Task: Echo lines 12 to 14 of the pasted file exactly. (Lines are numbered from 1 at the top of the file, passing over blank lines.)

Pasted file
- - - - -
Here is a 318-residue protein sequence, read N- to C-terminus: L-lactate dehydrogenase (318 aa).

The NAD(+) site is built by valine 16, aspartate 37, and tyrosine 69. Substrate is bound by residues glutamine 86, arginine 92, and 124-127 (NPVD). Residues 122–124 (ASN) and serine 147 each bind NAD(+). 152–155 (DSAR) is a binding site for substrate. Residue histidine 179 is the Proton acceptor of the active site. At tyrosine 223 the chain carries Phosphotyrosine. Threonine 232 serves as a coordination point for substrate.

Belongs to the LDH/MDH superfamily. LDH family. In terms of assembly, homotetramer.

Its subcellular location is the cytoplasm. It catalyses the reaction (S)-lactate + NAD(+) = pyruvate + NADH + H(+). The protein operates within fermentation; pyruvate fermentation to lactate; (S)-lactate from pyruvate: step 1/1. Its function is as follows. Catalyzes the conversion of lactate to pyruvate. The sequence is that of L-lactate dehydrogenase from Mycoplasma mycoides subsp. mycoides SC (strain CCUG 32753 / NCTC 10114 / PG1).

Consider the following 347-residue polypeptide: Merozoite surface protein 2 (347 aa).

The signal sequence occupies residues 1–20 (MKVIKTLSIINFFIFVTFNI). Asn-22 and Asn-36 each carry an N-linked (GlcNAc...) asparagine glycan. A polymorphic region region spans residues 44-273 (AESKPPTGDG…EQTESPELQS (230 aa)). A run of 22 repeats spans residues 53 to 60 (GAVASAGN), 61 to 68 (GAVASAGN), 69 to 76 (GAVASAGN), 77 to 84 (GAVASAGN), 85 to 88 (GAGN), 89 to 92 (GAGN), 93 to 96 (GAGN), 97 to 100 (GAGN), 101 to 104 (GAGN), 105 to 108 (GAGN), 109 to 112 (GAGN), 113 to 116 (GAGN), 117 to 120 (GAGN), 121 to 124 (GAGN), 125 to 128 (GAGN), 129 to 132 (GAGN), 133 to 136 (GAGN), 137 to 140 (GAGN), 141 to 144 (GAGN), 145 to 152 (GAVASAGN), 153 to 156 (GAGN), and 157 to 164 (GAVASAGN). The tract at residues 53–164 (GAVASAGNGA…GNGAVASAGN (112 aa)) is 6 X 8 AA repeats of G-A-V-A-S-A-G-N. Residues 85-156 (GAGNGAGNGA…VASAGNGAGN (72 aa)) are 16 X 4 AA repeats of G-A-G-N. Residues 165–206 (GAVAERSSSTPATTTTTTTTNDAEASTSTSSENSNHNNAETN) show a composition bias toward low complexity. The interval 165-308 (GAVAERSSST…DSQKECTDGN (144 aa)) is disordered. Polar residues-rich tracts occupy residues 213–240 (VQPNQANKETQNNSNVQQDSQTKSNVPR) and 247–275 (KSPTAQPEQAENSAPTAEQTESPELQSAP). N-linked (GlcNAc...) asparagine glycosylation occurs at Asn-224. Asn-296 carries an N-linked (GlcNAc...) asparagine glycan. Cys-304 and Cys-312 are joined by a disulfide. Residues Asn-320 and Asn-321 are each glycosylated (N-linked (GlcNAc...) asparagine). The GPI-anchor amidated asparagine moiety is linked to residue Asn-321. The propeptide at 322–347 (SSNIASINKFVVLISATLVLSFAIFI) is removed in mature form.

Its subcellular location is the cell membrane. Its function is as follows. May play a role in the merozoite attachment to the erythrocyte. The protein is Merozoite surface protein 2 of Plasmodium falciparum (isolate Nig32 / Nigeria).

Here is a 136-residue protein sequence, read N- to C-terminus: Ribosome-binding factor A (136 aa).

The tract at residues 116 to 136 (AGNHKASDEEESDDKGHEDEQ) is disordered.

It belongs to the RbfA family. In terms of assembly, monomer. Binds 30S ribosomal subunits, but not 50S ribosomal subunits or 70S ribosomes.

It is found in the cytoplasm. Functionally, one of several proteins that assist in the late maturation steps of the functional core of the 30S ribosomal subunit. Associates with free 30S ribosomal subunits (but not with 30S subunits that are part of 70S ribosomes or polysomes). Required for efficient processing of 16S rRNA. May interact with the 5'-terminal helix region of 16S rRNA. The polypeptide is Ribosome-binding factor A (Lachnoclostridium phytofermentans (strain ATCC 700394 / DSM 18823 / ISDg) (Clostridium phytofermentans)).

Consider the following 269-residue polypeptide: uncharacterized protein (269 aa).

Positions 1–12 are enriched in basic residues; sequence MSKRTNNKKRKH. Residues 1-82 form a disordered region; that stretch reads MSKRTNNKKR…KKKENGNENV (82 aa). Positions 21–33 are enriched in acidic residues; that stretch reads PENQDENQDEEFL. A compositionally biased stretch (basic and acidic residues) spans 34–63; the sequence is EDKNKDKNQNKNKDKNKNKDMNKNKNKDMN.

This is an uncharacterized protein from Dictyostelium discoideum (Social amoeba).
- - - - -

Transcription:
Consider the following 269-residue polypeptide: uncharacterized protein (269 aa).

Positions 1–12 are enriched in basic residues; sequence MSKRTNNKKRKH. Residues 1-82 form a disordered region; that stretch reads MSKRTNNKKR…KKKENGNENV (82 aa). Positions 21–33 are enriched in acidic residues; that stretch reads PENQDENQDEEFL. A compositionally biased stretch (basic and acidic residues) spans 34–63; the sequence is EDKNKDKNQNKNKDKNKNKDMNKNKNKDMN.

This is an uncharacterized protein from Dictyostelium discoideum (Social amoeba).